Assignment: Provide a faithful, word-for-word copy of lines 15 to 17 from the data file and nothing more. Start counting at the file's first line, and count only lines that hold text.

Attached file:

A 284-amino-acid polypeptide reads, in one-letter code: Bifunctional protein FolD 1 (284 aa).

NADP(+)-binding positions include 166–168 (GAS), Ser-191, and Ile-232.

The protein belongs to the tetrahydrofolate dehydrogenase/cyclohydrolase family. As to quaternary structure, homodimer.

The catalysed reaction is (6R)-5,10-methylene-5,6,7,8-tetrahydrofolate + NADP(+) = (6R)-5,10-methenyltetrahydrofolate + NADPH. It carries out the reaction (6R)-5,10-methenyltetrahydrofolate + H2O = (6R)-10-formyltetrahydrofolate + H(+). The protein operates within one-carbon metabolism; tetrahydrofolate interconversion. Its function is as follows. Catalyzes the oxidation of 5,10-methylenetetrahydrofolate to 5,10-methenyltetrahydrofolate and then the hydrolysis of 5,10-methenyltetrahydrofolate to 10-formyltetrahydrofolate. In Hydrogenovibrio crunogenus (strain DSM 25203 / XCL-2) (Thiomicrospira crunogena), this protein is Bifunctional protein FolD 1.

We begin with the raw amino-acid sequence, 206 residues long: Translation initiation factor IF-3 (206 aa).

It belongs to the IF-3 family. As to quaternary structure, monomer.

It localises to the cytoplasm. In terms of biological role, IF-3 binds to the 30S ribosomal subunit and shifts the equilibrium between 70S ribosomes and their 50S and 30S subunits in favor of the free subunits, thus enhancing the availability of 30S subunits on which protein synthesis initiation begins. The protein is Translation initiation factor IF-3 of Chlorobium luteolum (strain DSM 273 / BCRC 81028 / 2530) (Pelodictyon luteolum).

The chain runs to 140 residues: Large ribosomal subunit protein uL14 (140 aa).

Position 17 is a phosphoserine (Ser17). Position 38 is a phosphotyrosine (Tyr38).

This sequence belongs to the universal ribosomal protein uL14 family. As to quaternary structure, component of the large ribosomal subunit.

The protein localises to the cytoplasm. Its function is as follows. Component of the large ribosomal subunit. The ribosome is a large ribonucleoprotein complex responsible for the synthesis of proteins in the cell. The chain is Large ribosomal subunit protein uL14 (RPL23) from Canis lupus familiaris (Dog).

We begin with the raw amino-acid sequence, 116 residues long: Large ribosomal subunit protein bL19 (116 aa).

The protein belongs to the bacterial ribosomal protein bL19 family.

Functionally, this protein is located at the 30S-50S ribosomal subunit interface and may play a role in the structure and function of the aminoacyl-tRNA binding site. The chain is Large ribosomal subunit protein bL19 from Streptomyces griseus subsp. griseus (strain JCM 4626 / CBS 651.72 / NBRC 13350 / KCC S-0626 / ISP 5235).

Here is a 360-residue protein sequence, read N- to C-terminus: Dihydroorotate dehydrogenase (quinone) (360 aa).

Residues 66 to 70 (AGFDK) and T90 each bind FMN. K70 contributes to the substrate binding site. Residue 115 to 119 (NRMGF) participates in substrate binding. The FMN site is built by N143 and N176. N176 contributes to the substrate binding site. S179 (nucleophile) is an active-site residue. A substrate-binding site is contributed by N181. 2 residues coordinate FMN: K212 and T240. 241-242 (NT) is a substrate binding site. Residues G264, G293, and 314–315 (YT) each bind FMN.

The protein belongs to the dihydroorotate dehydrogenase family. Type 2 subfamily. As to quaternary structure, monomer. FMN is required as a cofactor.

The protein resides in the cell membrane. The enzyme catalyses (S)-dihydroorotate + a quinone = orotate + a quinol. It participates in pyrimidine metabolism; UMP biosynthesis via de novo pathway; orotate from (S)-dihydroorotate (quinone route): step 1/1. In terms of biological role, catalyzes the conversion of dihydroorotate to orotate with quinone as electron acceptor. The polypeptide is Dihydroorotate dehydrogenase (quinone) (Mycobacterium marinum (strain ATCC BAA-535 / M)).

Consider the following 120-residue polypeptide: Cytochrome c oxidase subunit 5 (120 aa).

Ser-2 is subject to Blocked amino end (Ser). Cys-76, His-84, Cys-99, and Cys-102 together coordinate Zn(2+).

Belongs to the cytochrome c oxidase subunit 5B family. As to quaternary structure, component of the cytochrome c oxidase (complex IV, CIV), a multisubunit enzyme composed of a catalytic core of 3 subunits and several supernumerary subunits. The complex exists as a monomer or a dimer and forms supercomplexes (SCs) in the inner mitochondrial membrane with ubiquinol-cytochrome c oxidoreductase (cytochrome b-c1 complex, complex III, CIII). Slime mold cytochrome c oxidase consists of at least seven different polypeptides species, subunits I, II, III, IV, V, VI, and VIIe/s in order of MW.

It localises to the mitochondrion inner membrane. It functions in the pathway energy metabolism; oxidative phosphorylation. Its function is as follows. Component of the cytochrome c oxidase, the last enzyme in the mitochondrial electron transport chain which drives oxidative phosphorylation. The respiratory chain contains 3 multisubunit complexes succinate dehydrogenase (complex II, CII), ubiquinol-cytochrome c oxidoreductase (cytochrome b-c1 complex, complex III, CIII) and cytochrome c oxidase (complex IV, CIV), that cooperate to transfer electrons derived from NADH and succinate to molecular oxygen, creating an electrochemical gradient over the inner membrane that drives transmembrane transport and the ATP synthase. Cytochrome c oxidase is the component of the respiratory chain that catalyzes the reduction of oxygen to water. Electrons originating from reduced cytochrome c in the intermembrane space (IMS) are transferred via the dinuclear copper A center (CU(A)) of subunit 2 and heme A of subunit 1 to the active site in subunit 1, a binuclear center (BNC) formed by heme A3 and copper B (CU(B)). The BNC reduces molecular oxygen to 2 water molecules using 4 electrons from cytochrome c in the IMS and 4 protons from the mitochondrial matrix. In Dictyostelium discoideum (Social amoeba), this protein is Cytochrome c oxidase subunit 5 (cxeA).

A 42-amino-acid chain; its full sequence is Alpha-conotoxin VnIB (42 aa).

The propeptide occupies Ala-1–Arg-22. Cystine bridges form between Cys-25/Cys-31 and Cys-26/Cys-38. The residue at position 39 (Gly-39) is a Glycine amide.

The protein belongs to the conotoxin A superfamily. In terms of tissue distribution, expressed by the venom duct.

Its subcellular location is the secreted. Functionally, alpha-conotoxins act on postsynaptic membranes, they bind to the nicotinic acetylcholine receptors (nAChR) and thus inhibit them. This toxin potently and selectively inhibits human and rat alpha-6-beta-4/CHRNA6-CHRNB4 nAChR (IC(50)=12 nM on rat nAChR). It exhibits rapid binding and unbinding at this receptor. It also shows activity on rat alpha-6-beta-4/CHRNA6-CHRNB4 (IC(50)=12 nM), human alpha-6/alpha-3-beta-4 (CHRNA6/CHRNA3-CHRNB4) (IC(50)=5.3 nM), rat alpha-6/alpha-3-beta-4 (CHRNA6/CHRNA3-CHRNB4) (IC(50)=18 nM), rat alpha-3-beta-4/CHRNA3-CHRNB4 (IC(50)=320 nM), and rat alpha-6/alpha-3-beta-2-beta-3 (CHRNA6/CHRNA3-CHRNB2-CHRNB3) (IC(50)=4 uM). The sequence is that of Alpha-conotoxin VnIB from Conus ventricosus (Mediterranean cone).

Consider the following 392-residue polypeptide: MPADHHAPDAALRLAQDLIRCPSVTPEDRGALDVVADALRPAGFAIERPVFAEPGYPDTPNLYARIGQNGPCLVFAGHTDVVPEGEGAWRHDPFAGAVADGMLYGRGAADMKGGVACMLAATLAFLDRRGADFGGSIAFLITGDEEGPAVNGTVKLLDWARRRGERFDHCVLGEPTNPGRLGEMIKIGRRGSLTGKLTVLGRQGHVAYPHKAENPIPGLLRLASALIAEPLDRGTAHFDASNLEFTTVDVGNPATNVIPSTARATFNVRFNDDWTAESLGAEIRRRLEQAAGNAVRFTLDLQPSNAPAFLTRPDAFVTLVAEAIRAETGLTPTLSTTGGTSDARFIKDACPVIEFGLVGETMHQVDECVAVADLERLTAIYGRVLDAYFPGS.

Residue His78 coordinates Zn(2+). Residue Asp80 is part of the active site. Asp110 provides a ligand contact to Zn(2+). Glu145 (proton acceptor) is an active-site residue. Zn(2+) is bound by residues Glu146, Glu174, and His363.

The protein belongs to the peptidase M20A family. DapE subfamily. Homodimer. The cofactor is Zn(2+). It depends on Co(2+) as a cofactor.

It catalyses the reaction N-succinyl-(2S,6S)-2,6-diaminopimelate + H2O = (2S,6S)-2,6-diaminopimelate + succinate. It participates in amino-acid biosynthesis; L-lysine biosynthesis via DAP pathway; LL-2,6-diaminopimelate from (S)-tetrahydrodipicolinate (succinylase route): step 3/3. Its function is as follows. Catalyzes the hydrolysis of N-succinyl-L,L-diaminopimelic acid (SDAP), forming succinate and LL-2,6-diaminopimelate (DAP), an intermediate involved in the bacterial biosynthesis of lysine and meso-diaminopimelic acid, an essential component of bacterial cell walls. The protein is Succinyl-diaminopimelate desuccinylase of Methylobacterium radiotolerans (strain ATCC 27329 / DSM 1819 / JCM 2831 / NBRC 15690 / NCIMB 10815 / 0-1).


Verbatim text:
Here is a 360-residue protein sequence, read N- to C-terminus: Dihydroorotate dehydrogenase (quinone) (360 aa).

Residues 66 to 70 (AGFDK) and T90 each bind FMN. K70 contributes to the substrate binding site. Residue 115 to 119 (NRMGF) participates in substrate binding. The FMN site is built by N143 and N176. N176 contributes to the substrate binding site. S179 (nucleophile) is an active-site residue. A substrate-binding site is contributed by N181. 2 residues coordinate FMN: K212 and T240. 241-242 (NT) is a substrate binding site. Residues G264, G293, and 314–315 (YT) each bind FMN.

The protein belongs to the dihydroorotate dehydrogenase family. Type 2 subfamily. As to quaternary structure, monomer. FMN is required as a cofactor.